Gustav Mahler’s Eighth Symphony, a setting of the hymn Veni Creator Spiritus and the final scene of Johann Wolfgang Goethe’s Faust II, is a composition surrounded by myth: from the story of the composer’s mystical inspiration in the summer of 1906 to the promotion of the work at its 1910 premiere as the “Sinfonie der Tausend” for its epic orchestration and cosmic vision. Yet Mahler’s interpretation of Goethe’s text, which he explained in letters to family and friends, suggest another source of inspiration: his friend and mentor, the poet Siegfried Lipiner. Lipiner’s critical writings on Faust, as well as his dramatic work Hippolytos (1898/1913), reveal the important role of Goethe’s text in Lipiner’s artistic and philosophical program for the spiritual renewal of society at this time. Tracing the intellectual friendship of Lipiner and Mahler during the conception of the Eighth Symphony, this study reveals that Mahler’s composition can be viewed as achieving the goal of “cosmic drama” to which Lipiner’s works aspired: the presentation of metaphysical ideals through myth and music. In revealing Mahler’s indebtedness to Lipiner’s Faust interpretation, this article sheds new light on the reception of Goethe’s work in fin-de-sie`cle German culture. (CK)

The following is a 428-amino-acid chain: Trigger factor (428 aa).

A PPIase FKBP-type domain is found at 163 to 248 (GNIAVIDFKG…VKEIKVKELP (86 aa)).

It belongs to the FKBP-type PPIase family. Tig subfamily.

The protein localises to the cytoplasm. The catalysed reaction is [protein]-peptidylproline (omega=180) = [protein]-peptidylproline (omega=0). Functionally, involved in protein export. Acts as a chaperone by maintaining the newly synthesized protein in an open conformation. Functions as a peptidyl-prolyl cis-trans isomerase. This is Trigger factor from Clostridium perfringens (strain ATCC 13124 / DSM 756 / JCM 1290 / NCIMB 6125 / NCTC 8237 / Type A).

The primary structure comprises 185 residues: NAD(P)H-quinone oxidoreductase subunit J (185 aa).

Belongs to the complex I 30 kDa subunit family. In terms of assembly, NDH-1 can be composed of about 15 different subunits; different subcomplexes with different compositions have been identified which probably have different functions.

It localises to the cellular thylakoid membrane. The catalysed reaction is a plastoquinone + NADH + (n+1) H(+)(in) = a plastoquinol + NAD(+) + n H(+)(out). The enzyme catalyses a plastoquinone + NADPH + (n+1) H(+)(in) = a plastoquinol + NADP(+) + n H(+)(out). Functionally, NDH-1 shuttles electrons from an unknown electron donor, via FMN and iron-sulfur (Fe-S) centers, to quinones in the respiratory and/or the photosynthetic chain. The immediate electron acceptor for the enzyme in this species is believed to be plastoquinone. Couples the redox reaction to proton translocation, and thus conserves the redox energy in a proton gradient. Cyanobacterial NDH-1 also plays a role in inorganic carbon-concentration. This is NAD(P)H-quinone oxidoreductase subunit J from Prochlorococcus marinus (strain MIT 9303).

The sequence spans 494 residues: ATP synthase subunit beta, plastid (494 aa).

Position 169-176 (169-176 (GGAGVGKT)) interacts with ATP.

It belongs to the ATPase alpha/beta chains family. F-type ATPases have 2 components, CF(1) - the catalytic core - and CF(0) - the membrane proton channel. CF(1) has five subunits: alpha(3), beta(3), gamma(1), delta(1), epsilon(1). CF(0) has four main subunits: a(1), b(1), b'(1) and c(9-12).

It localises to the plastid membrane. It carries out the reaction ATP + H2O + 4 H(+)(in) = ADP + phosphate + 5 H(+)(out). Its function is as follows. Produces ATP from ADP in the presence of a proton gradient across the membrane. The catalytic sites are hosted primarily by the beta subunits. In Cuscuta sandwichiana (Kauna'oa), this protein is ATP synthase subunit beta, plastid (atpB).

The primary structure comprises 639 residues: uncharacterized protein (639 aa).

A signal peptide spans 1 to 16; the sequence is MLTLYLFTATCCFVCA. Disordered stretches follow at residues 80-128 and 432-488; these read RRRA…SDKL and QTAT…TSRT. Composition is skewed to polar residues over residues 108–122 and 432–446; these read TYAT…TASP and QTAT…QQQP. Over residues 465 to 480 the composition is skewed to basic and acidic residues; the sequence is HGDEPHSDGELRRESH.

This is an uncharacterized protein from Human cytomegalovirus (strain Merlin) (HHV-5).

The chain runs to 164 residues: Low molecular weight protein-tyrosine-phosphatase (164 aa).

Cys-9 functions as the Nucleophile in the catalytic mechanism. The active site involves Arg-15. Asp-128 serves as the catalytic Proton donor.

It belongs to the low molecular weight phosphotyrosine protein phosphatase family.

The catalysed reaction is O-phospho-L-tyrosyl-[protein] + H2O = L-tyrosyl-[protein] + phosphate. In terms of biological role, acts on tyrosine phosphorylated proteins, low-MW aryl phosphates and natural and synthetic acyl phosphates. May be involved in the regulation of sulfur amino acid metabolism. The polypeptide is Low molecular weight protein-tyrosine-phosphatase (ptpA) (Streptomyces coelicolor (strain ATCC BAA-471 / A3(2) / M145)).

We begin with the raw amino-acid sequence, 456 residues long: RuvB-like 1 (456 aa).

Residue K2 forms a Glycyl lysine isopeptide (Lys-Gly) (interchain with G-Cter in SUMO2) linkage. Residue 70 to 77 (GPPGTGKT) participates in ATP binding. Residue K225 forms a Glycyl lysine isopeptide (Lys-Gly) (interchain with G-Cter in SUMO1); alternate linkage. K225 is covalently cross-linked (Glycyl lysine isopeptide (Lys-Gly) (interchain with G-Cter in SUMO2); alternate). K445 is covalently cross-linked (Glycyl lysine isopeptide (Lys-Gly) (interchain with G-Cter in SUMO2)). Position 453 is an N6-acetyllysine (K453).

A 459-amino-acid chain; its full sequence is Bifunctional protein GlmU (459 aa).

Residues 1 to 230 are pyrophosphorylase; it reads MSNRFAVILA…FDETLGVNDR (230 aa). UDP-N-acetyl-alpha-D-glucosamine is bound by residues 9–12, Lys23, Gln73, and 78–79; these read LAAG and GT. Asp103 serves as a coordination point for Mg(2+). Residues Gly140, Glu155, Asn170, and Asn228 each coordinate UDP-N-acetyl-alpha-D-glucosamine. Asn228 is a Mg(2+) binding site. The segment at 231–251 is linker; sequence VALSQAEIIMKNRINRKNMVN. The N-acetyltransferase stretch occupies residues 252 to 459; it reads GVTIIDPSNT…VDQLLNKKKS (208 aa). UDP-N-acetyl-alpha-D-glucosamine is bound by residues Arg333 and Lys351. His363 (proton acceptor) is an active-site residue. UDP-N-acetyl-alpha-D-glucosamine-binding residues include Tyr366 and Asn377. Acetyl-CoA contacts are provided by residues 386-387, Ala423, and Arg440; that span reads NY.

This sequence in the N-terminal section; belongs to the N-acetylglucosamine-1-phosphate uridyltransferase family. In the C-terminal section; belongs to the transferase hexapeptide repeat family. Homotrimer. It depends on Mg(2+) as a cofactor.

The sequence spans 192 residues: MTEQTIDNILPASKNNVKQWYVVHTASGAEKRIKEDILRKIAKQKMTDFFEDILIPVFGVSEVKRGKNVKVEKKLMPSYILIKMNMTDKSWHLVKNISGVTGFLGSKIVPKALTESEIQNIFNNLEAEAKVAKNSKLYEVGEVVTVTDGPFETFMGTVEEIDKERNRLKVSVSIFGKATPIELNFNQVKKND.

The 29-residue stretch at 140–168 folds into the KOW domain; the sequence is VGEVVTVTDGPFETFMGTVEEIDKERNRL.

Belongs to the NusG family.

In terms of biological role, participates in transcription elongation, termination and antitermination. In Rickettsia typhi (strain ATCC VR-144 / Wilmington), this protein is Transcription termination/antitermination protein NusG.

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pp. 543-564
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